Indian Anthropologist: Picking a Bone with Evolutionary Essentialism

From the article:

So, to reduce H. sapiens evolution and behavior to the binary of “archaic” and “modern” and then search for the first appearance of the latter in our biology or artifacts is an exercise in essentialism. Membership in each is based on Eurocentric notions of what constitutes humanness, not on criteria that have been objectively defined and can be empirically uncovered exclusively through the scientific method. The entire narrative of H. sapiens evolution requires revision every time there is a new find not just because science is self-correcting, but because the current scientific model is fundamentally flawed.

But of course, scientific models self-correct.

1 Like

This is a very good article by an Indian anthropologist (@Ashwin_s). She has an important point:

Reviewers and colleagues tell me that our perspective exhibits an Indian ethnocentrism, but do western scholars recognize the ways in which their own ethnocentric biases continue to shape the discipline? We believe that the act of bringing this alternative perspective into paleoanthropology is necessary for the healthy development of the science. The National Science Foundation and Wenner-Gren Foundation realize this, and are supporting research such as ours. Rather than dismiss our Asian colleagues as ethnocentric, we can integrate their perspectives, explore different patterns of H. sapiens evolution in different regions, and acknowledge different modalities of ascertaining paleoanthropological facts.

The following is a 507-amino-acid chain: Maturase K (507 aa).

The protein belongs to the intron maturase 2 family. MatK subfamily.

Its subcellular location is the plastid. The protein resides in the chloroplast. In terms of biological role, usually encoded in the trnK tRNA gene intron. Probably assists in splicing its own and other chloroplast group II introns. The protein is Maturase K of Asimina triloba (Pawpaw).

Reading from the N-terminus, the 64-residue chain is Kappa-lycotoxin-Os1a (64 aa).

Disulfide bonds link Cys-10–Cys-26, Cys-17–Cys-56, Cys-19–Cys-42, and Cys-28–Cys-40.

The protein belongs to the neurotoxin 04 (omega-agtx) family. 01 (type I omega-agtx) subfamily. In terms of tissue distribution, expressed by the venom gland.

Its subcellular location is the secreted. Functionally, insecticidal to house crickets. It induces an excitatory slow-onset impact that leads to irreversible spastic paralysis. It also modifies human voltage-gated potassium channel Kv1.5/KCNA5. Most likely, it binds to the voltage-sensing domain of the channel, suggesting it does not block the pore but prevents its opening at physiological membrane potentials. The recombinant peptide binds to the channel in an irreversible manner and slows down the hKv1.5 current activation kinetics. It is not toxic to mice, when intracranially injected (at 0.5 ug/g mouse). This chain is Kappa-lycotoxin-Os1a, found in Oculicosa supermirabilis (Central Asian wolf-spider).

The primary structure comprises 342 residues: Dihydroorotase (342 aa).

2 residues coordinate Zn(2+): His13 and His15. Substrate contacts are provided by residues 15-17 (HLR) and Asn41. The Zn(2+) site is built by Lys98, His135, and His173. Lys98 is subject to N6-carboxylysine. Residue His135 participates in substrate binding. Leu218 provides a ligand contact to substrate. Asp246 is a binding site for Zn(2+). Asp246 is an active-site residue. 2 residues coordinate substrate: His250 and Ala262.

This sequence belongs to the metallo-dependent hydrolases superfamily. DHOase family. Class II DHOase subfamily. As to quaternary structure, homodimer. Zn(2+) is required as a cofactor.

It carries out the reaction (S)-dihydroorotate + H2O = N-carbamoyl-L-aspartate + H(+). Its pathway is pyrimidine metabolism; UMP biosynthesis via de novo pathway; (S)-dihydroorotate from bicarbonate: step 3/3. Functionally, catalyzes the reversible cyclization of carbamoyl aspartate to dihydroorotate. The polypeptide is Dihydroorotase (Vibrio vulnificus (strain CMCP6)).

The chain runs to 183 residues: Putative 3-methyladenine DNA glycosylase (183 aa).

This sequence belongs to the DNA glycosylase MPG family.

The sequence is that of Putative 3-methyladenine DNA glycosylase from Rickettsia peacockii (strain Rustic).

I’m sure Alan Templeton would agree. It is pretty clear that the Out of Africa Model is just a high level cartoon, at best. The real story is far more interesting and complex.

1 Like

I assume you are speaking about “Indian” in terms of geography?
I really don’t get the significance of race or the concept of a nation 20000 years ago.

It’s evident that all human beings who currently populate the world are very similar in terms of genetics. So it makes sense to me to look for a common origins for the human beings who exist now.
I don’t know if the author is aware, but even Hindu mythology has a first man (called manu) and a global flood, with a man selected by God (Vishnu in this case) who builds a boat to save himself,his family and some animals.
Interestingly enough the word for human in Sanskrit is manusya, Meaning coming from manu.
The same word is used for humanity in many Indian languages including my mother tongue.
Of course that’s just one creation myth in Hinduism. There are other versions also.

A “south Asian” ethnocentric perspective might be something most Indians don’t even recognise.
I have no idea what the article is talking about… but then, perhaps an Indian scientists may resonate with it more.
A south Asian Scientists ethnocentric perspective perhaps?